Tough-minded [people expressing Guardian] are particularly interested in the role of administrator, that is, they are given to regulating those procedures and products in their charge in the light of a standard of performance. These administrators are the directive [side of the Guardian pattern], which means that their first instinct is to take charge and tell others what to do. [K]
In general terms, this side of Logistical thinking can be understood as maintaining standards. Faced with operational problems, the logistical intellect can establish or standardise policies that will provide stability for the group, and oversee the implementation of these procedures, monitoring the plan as it is executed. This administrative side of logistics includes investigating what has happened before, examining and assessing the situation, before instructing how to meet the required standards.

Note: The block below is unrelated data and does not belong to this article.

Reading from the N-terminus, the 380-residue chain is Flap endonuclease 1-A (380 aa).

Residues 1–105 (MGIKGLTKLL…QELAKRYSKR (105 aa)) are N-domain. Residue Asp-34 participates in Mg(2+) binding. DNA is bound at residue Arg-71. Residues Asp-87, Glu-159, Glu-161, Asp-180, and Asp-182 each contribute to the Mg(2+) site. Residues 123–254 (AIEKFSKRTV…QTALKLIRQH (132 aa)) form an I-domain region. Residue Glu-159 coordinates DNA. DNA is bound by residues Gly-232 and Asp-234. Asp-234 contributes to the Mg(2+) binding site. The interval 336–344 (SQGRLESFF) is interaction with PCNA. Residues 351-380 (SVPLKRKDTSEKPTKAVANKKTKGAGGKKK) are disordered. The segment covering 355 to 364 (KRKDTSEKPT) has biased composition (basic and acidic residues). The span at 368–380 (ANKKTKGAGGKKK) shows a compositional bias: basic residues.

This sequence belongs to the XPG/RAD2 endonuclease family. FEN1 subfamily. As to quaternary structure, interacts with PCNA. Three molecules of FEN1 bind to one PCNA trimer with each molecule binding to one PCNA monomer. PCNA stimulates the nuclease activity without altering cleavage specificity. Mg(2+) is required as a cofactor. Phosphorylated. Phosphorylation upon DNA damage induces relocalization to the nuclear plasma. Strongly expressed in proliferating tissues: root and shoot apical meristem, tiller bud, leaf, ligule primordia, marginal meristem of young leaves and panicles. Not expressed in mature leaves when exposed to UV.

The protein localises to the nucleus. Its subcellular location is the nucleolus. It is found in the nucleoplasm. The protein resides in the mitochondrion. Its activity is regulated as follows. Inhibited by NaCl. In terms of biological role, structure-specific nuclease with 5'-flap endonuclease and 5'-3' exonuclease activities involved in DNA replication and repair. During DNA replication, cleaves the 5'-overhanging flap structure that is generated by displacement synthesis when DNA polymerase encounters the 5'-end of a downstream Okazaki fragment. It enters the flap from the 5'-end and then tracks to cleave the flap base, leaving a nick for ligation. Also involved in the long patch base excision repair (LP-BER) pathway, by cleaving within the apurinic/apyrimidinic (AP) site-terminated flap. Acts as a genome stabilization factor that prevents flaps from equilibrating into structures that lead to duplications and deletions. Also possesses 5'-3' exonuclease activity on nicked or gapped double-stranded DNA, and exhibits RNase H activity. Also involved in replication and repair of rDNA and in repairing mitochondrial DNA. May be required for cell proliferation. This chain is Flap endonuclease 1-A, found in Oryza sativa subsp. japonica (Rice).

Examples include the management of any
organisation (such as project managers, office managers, factory supervisors,
school principals and so forth), highly procedural financial work (such as
accounting and stockbrokers) as well as government and law enforcement roles (such
as police officers and civil servants).
Conversely, when the Guardian pattern is supported by the Idealist pattern, the focus of logistics tends to become people and not procedures: